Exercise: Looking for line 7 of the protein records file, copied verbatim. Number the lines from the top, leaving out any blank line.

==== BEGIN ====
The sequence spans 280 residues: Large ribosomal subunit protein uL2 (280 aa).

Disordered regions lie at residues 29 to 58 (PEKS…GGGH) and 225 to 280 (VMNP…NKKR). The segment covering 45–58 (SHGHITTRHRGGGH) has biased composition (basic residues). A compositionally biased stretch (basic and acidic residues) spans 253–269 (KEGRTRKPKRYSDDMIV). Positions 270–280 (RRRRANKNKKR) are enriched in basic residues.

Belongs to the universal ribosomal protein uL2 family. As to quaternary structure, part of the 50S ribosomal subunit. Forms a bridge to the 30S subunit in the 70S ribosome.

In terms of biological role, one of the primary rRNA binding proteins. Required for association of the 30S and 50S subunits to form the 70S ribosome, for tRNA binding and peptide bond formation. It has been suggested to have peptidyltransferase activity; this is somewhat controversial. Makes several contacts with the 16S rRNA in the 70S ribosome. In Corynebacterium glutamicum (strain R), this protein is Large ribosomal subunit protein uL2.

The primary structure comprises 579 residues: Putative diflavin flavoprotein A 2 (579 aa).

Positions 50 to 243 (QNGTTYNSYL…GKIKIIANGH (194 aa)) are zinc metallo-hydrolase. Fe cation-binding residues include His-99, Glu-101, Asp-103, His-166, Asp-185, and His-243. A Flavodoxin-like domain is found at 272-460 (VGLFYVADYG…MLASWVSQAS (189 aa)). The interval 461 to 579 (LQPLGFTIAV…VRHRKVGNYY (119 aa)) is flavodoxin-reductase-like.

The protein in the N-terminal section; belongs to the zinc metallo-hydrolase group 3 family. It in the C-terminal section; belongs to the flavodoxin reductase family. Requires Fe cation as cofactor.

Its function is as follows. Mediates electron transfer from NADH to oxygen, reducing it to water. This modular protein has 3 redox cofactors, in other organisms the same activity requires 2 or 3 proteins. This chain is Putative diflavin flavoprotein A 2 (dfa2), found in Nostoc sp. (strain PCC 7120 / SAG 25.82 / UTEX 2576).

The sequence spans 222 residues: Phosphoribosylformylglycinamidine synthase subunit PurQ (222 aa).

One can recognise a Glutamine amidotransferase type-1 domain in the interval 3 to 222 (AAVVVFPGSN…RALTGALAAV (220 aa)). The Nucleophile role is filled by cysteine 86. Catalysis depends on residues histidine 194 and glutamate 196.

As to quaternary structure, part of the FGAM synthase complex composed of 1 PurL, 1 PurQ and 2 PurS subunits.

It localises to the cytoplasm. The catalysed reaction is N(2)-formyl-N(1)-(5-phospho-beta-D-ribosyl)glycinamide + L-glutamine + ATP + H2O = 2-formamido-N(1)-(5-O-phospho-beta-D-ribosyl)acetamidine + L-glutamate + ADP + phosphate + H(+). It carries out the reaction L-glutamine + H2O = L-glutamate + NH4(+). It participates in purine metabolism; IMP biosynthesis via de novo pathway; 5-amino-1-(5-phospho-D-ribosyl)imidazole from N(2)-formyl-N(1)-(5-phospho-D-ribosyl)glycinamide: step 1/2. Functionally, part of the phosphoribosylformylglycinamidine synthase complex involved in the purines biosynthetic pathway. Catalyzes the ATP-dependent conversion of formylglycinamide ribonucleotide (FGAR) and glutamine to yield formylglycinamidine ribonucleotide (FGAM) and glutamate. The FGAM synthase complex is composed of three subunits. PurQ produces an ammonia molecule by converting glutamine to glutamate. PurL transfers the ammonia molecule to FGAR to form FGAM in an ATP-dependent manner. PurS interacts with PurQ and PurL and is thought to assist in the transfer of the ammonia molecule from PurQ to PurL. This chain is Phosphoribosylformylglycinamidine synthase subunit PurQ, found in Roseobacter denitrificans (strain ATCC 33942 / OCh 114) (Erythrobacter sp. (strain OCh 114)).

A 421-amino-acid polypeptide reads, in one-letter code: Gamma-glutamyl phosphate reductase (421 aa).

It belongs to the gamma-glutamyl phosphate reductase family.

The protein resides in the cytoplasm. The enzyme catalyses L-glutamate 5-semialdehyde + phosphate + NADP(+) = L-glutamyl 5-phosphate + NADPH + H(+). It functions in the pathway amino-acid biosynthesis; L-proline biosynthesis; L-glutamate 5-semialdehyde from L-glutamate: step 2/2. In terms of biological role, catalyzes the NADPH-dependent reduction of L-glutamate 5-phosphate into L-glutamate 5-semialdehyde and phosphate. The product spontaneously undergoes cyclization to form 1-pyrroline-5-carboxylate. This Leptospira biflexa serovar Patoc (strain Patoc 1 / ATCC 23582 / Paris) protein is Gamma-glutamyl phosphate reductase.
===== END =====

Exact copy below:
The protein in the N-terminal section; belongs to the zinc metallo-hydrolase group 3 family. It in the C-terminal section; belongs to the flavodoxin reductase family. Requires Fe cation as cofactor.